retired Army Col. Richard H. Sinnreich, who frequently participates in war games
and other military training sessions.
Sinnreich doesn't think that many in the armed forces
blame Schwarzkopf for the inconclusive ending of the Gulf War. "I know of
no Army officer, active or retired, who holds such a view," he says. "The
decision to suspend offensive operations clearly was a political decision that I
suspect the relevant principals now profoundly regret, even if they're loath to
But what did sour some in the Army on Schwarzkopf, says
Sinnreich, was his "rather ungracious treatment of his Gulf War
Schwarzkopf raised eyebrows across the Army when, in
his Gulf War memoir, he denounced one of his generals, Frederick Franks, for
allegedly moving his 7th Corps in a "plodding and overly cautious"
manner during the attack on the Iraqi military. He elaborated on that criticism
in subsequent rounds of interviews. This public disparagement of a former
subordinate rankled some in the Army, which even more than the other services
likes to keep its internal disputes private.
"I think his attack on Franks was wrong,"
says Army Maj. Donald Vandergriff, in a typical comment.
"It wasn't meant to be an attack on Fred
Franks," Schwarzkopf responds in the interview. Rather, he says, he was
trying to provide an honest assessment, in the tradition of the Army's practice
of conducting brutally accurate "after-action reviews." "No
matter how painful it is, [when] you do your after-action review, tell it like
The other behavior that bothered some was Schwarzkopf's
virtual absence from the Army after the Gulf War. Many retired generals make
almost a full-time job of working with the Army -- giving speeches at West Point
and at the Army War College in Carlisle, Pa., visiting bases to mentor
up-and-coming officers, sitting on Pentagon advisory boards, writing
commentaries in military journals.
"The fact that Schwarzkopf . . . did not make
himself available to speak to the many, many Army audiences anxious to listen to
him won him no friends in the Army," notes retired Army Brig. Gen. John
Adds Earl H. Tilford Jr., a former director of research
at the War College's Strategic Studies Institute: "You never saw him at
Likewise, a professor at West Point recalls repeatedly
being brushed off by Schwarzkopf's office.
Schwarzkopf says he avoided those circles for good
reason. After the Gulf War, he says, he decided to take a low profile within the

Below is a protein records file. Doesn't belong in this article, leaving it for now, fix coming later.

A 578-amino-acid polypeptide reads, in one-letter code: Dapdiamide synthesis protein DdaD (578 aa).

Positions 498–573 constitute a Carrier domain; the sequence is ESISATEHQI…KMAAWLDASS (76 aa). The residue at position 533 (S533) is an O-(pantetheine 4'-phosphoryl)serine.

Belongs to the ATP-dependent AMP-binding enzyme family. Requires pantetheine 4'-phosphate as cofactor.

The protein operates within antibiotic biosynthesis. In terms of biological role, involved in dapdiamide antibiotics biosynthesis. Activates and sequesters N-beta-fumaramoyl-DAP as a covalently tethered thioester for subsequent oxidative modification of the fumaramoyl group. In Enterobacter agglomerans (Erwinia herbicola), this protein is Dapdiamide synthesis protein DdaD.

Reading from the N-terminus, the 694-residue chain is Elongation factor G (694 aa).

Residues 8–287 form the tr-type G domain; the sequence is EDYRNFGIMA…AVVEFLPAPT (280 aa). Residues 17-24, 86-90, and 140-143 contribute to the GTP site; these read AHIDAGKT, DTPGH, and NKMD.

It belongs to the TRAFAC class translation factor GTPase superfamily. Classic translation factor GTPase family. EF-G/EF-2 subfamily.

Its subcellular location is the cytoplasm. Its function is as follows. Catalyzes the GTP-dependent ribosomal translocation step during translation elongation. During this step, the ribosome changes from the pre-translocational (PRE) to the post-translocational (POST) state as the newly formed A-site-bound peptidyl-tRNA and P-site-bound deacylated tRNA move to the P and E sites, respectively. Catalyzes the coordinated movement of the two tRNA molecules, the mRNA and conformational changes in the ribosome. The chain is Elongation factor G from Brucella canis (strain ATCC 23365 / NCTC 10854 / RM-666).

Army because he didn't want to step on the toes of the service's post-Gulf War
leaders. There were sensitivities about overshadowing those generals, he says,
especially after word leaked that he had been considered for the post of Army
chief of staff but had declined the position.
Seeing that "open wound," he says, "I
purposely distanced myself for a reasonable time."
The Army War College's location in rural Pennsylvania
makes it difficult to reach from his home in the Tampa area, he says. And he
notes that he has done much other work behind the scenes on behalf of the Army,
including meeting with presidential candidate Bush to lobby him on military
He also has been busy with nonmilitary charities. After
a bout with prostate cancer in 1994, he threw himself into helping cancer
research; no fewer than 10 groups that fight cancer or conduct other medical
research have given him awards in recent years.
Perhaps the real reason that Schwarzkopf's reputation
has shrunk has more to do with America and less to do with Schwarzkopf's actions.
American wars used to produce heroes such as Washington, Grant and Eisenhower,
whose names were known by all schoolchildren, notes Boston University political
scientist Andrew Bacevich.
But in recent decades, Bacevich says, "military
fame has lost its durability." Sen. John McCain may appear to be an
exception, he says, but he is someone noted less for what he did in the military
than for what he endured as a prisoner of war.
More representative, Bacevich notes, may be Army Gen.
Tommy R. Franks, the officer who would lead U.S. forces in any new war with Iraq.
Franks "has not ignited widespread popular affection," says Bacevich,
himself a retired Army colonel.
It may be that American society no longer has an
appetite for heroes, military or otherwise, says Ward Carroll, a recently
retired naval aviator and author of "Punk's War," a novel about
patrolling the no-fly zone over southern Iraq. American society may not be
making the kinds of sacrifices that make people look for heroes to celebrate.
"You don't have rationing, you don't have gold stars in the window, and the
other things that made [war heroes] a part of the fabric of American life"
in the past, he says.
Even Schwarzkopf's own Gulf War memoir was titled
"It Doesn't Take a Hero."
Or it just may be that America no longer puts anyone up
on a pedestal. "Even our sports heroes aren't heroes anymore, in the way
that Lou Gehrig and Mickey Mantle were," says Carroll. "The picture is
a lot more blurred nowadays."